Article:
Here we go again.
On Wednesday, markets rallied after the Federal Reserve hiked the benchmark interest rate by 50 basis points. Fed chair Jerome Powell said the central bank was not likely to hike its benchmark interest rate by 75 basis points at its next meeting, all but promising consecutive 50-basis-point rate hikes.
The Federal Open Market Committee’s hawkish tone has rattled markets. Wednesday’s rate hike was the most aggressive tightening of monetary policy in a single meeting since 2000.
Michael Shaoul, CEO at Marketfield Asset Management, wrote in a research note, “There was nothing dovish about the message from the FOMC. Even so, the delivery of the certainty of a 50 basis-point hike acted as a catalyst for a violent unwinding of crowded positions.”
“‘The delivery of the certainty of a 50 basis-point hike acted as a catalyst for a violent unwinding of crowded positions.’”
Investors are concerned about the Fed’s delicate balancing act: raising interest rates to combat inflation without pushing the U.S. economy into a recession. When the Fed raises rates, it becomes more difficult for millions of consumers to borrow. When consumers feel confident about borrowing, they are more likely to spend.
Case in point: The interest rate on a 30-year fixed-rate mortgage averaged 5.27% for the week ending May 5, according to data released by Freddie Mac
on Thursday. That’s up 17 basis points from the previous week — one basis point is equal to one hundredth of a percentage point, or 1% of 1%.
This represents the highest point for the benchmark 30-year mortgage product since August 2009. That, some analysts say, marks the end of the pandemic-related housing boom.
“The consequences we risk in policy tightening are potential recession, potential lost jobs and wages, and clearly tighter financial conditions that will weigh on virtually all financial markets,” Rick Rieder, chief investment officer of global fixed income at Blackrock, wrote in a note on Wednesday.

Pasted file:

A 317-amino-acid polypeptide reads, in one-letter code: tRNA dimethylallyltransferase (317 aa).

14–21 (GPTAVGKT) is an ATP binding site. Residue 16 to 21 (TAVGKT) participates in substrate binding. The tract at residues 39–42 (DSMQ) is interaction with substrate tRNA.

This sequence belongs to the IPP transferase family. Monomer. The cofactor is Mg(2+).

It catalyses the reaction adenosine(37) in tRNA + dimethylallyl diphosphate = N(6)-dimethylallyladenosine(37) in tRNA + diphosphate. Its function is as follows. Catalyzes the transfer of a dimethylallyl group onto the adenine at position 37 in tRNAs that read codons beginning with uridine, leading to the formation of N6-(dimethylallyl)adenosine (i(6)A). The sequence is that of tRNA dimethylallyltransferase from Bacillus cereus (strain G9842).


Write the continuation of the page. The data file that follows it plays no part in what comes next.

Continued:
“‘The invasion of Ukraine by Russia is causing tremendous human and economic hardship. The implications for the U.S. economy are highly uncertain.’”
“The Committee is highly attentive to inflation risks,” the FOMC said in an updated statement on Wednesday afternoon. “The Committee seeks to achieve maximum employment and inflation at the rate of 2% over the longer run.”
Then there’s Russia’s war in Ukraine. “The invasion of Ukraine by Russia is causing tremendous human and economic hardship. The implications for the U.S. economy are highly uncertain,” the FOMC added. “The invasion and related events are creating additional upward pressure on inflation and are likely to weigh on economic activity.”
And despite people going about their lives as normal or close to normal, COVID-19 has not gone away, and the world is still in the process of learning to live with the virus. “In addition, COVID-related lockdowns in China are likely to exacerbate supply chain disruptions,” Wednesday’s FOMC statement warned.
On Thursday, the World Health Organization said new estimates reveal that the full death toll associated directly or indirectly with the COVID-19 pandemic between Jan. 1 of 2020 and Dec. 31 of 2021 now stands at 15 million people. Johns Hopkins University’s estimate of COVID-related fatalities over that same period as of Thursday: 6.24 million.
There were, however, some notes of optimism on Thursday. “Given our base case of moderating growth and inflation, we think equity markets will finish the year higher than current levels,” Mark Haefele, chief investment officer at UBS Global Wealth Management, wrote. “We continue to favor areas of the market that should outperform in an environment of high inflation, rising rates, and elevated volatility.”